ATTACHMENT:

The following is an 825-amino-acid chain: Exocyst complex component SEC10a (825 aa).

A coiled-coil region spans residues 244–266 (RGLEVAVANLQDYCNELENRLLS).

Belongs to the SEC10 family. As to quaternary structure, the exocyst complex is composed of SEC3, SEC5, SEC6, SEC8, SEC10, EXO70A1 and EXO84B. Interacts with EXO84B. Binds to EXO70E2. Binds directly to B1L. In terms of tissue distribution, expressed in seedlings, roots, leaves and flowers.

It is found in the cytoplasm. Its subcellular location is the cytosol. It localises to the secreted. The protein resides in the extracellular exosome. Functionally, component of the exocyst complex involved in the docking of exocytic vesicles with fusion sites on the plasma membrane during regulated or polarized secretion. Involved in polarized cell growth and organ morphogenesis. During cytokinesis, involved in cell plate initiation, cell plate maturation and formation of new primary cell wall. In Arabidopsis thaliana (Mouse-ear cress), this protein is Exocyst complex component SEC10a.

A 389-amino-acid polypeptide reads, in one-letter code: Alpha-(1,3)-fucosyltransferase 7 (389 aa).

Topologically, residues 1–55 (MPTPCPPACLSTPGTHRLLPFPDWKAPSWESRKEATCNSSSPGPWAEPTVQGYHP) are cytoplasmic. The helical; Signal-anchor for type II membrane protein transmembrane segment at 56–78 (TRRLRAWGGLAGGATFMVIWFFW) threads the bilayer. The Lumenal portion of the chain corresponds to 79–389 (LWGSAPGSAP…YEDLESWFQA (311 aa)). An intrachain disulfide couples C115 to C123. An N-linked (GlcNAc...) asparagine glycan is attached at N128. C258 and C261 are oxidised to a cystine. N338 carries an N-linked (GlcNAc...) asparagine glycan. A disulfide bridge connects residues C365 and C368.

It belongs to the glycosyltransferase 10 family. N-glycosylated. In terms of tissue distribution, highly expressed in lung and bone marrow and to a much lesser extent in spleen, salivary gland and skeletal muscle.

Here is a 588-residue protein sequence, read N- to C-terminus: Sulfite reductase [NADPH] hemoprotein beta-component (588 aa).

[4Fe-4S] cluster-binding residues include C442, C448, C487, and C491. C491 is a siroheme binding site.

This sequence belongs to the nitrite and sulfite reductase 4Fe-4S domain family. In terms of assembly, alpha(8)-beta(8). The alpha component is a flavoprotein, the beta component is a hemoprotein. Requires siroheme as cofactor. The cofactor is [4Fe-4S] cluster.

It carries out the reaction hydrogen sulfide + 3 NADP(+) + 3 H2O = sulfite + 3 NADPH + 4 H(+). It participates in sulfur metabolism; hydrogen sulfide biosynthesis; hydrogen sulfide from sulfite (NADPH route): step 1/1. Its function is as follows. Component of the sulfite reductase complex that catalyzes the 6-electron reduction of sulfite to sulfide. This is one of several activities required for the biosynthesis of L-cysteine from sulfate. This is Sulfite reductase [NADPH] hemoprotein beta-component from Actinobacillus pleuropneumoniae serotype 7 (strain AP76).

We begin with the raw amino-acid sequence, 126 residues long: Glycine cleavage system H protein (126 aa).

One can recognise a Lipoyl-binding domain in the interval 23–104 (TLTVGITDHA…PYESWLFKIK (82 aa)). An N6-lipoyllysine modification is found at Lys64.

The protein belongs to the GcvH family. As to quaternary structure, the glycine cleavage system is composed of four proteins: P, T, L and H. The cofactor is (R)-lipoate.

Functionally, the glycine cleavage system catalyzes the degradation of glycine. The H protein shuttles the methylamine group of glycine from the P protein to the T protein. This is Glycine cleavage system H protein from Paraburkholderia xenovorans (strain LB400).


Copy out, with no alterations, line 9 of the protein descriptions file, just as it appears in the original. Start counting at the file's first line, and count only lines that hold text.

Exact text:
[4Fe-4S] cluster-binding residues include C442, C448, C487, and C491. C491 is a siroheme binding site.